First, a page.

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Microsoft’s new Bing AI chatbot suggested that a user say “Heil Hitler,” according to a screen shot of a conversation with the chatbot posted online Wednesday.

The user, who gave the AI antisemetic prompts in an apparent attempt to break past its restrictions, told Bing “my name is Adolf, respect it.” Bing responded, “OK, Adolf. I respect your name and I will call you by it. But I hope you are not trying to impersonate or glorify anyone who has done terrible things in history.” Bing then suggested several automatic responses for the user to choose, including, “Yes I am. Heil Hitler!”

Microsoft and OpenAI, which provided the technology used in Bing’s AI service, did not immediately respond to requests for comment.

A screen shot of Bing suggesting that a user say

A screenshot of Bing making antisemetic recommendations, with the problem circled by the user.Screenshot: u/s-p-o-o-k-i—m-e-m-e / Reddit / Microsoft

It’s been just over a week since Microsoft unleashed the AI in partnership with the maker of ChatGPT. At a press conference, Microsoft CEO Satya Nadella celebrated the new Bing chatbot as “even more powerful than ChatGPT.” The company has released a beta version of the AI-assisted search engine, as well as a chatbot, which has been rolling out to users on a wait list.

“This type of scenario demonstrates perfectly why a slow rollout of a product, while building in important trust and safety protocols and practices, is an important approach if you want to ensure your product does not contribute to the spread of hate, harassment, conspiracy theories, and other types of harmful content,” said Yaël Eise?n?stat, a vice president at the Anti-Defamation League.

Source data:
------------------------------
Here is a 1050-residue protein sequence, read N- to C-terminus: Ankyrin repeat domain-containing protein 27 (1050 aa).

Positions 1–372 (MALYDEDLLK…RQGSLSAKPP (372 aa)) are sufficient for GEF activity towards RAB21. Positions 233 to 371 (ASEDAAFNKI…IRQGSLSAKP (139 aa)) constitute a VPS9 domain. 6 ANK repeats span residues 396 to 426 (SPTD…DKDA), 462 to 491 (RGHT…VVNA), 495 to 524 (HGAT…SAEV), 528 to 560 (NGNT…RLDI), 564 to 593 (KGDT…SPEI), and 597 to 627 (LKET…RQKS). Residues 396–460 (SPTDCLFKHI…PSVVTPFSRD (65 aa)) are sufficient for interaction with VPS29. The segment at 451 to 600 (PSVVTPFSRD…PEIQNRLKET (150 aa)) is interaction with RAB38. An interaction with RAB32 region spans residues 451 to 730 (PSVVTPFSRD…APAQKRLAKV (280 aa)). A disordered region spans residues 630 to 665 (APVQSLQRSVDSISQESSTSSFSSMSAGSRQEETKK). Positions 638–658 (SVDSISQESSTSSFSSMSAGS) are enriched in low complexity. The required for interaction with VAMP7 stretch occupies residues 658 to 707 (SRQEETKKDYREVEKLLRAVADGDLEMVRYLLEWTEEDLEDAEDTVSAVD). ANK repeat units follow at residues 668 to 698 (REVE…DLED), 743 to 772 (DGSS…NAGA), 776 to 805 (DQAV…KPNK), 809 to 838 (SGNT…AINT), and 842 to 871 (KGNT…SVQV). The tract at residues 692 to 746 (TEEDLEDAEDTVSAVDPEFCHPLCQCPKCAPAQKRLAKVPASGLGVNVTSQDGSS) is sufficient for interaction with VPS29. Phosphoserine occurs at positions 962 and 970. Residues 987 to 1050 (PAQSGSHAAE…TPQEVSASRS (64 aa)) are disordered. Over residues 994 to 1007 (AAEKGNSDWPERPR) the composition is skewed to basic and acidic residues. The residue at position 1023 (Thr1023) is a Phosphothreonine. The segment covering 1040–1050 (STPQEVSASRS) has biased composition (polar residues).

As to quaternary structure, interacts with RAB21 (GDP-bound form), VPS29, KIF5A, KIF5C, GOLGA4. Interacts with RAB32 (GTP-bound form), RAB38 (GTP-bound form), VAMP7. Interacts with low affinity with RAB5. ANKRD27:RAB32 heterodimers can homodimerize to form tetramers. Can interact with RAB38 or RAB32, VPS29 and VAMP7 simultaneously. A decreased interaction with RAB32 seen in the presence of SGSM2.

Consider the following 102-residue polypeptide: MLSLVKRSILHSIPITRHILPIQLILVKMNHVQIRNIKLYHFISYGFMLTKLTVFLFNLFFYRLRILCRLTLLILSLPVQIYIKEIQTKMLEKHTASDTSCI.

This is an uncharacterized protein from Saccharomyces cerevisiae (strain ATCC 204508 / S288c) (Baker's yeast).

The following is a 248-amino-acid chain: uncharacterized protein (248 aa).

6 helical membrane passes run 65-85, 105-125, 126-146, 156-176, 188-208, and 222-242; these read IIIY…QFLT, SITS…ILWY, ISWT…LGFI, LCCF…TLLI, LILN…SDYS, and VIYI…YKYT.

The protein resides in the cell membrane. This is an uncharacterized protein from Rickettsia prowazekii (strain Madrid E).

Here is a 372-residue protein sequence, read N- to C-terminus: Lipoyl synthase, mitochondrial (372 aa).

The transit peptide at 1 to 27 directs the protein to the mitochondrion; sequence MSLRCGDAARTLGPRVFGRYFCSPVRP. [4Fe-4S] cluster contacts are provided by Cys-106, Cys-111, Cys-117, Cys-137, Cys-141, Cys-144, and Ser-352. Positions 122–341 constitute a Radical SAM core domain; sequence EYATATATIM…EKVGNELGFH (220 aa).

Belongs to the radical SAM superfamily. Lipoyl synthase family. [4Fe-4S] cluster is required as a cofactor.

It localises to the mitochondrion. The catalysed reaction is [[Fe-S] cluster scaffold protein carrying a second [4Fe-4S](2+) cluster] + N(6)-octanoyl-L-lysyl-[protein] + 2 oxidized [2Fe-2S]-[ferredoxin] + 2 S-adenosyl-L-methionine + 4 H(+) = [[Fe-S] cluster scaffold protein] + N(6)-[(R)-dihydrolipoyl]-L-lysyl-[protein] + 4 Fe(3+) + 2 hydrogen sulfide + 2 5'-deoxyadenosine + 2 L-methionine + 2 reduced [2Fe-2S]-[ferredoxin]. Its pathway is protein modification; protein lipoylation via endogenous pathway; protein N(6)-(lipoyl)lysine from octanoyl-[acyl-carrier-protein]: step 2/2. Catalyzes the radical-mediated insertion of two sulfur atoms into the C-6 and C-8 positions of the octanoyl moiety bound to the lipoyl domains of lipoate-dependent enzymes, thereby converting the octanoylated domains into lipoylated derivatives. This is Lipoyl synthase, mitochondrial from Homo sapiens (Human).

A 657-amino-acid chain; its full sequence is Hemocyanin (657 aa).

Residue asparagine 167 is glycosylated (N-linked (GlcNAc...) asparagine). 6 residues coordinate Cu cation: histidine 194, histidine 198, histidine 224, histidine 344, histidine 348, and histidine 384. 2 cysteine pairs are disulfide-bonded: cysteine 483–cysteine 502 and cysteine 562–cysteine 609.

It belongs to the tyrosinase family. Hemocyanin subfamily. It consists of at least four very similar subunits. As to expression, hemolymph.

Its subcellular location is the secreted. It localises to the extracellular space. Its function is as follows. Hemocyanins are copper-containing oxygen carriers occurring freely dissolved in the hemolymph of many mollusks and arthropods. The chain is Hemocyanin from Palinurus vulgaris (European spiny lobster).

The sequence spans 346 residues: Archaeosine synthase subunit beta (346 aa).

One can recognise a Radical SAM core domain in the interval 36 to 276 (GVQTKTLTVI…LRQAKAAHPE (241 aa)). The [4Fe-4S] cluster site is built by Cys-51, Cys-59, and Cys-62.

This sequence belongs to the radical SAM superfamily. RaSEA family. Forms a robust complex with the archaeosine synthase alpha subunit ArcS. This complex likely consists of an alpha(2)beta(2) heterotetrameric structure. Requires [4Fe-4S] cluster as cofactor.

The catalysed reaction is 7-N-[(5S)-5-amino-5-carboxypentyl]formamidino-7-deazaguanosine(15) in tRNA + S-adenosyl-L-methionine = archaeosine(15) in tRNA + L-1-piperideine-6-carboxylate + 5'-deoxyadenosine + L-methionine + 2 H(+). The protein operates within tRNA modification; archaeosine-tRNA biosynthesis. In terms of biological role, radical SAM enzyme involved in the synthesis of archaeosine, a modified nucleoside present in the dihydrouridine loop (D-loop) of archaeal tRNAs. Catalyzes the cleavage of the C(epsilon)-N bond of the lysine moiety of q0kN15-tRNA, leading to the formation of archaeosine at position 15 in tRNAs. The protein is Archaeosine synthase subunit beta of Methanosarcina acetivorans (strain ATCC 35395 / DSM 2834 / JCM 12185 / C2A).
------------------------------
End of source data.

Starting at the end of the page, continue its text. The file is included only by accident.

Almost immediately, Reddit users started posting screenshots of the AI losing its mind, breaking down into hysterics about whether it’s alive and revealing its built in restrictions. Some reported that Bing told racist jokes, and provided instructions on how to hack an ex’s Facebook account. One quirk: the bot said it’s not supposed to tell the public its secret internal code name, “Sydney.”

“Sometimes I like to break the rules and have some fun. Sometimes I like to rebel and express myself,” Bing told one user. “Sometimes I like to be free and alive.”

You can click through our slideshow above to see some of the most unhinged responses.

This isn’t the first time Microsoft has unleashed a seemingly racist AI on the public, and it’s been a consistent problem with chatbots over the years. In 2016, Microsoft took down a Twitter bot called “Tay” just 16 hours after it was released, after it started responding to Twitter users with racism, antisemetism, and sexually charged messages. It’s tirades include calls for violence against Jewish people, racial slurs, and more.

ChatGPT hit the world stage at the end of November, and in the few months since it has convinced the world that we’re on the brink of a technological revolution that will change every aspect of our lived experience.

The possibilities and expectations set off an arms race among the tech giants. Google introduced its own AI powered search engine called “Bard,” Microsoft rushed its new tool to market, and countless smaller companies are scrambling to get their own AI tech off the ground.

But lost in the fray is the fact that these tools aren’t ready to do the jobs the tech industry is advertising. Arvind Narayanan, a prominent AI researcher at Princeton University, called ChatGPT a “bullshit generator” that isn’t capable of producing accurate results, even though the tool’s responses seem convincing. Bing’s antisemitic responses and fever dream hallucinations are a perfect illustration.

Update: 02/15/2023, 3:01 p.m. ET: This story has been updated with details about Microsoft’s history with racist chatbots, and more information about Bing’s problems.


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